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15th of June 2021
A glitch in the pulsar PSR J1452-6036
by Jankowski et al.
Pulsar glitches are sudden spin-up events that occur in radio pulsars. Over 550 glitches have been catalogued, in 190 individual pulsars, with roughly 7% of known pulsars having displayed a glitch, although the actual fraction might be significantly higher because of observational bias. Initially thought to be the observational results of the cracking of the neutron star’s crust in so-called star-quakes, the commonly accepted theory now is that they represent catastrophic unpinning events of vortices in the neutron star’s superfluid interior, that had previously been held in place by the star’s strong magnetic field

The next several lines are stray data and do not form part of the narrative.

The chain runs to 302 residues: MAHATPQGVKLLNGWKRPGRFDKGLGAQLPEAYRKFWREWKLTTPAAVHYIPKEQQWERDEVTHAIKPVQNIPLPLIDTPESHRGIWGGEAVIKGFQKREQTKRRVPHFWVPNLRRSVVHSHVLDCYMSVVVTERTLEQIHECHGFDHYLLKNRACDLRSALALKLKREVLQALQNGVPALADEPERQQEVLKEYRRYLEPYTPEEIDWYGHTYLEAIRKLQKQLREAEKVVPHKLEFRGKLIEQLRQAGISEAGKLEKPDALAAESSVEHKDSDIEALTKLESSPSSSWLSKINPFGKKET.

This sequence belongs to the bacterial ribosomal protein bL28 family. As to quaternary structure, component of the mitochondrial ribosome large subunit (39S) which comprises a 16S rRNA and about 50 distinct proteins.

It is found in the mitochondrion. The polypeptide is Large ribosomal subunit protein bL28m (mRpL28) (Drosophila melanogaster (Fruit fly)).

Jankowski et al. present multi-epoch wide-band observations the radio pulsar J1452-6036, taken before and, serendipitously, shortly after a glitch occurred on 2019 April 27. The data from their third observing session with the Parkes Ultra-wide Band Low receiver (704-4032 MHz) began 3 h after the best-fitting glitch epoch, which they constrained to within ∼4 min. The glitch was of intermediate size, with a fractional change in spin frequency of 2.7×10-7. The pulsar's spectral index, spectral shape, polarization fractions, and rotation measure stayed constant within the uncertainties across the glitch epoch. However, its pulse-averaged flux density increased significantly by about 10 per cent in the post-glitch epoch and decayed slightly before our fourth observation a day later. The image above shows timing residuals of PSR J1452−6036 around the glitch epoch. Data from Parkes are plotted in blue, and data from the Molonglo telescope in orange. The results have been published in Monthly Notices of the Royal Astronomical Society.

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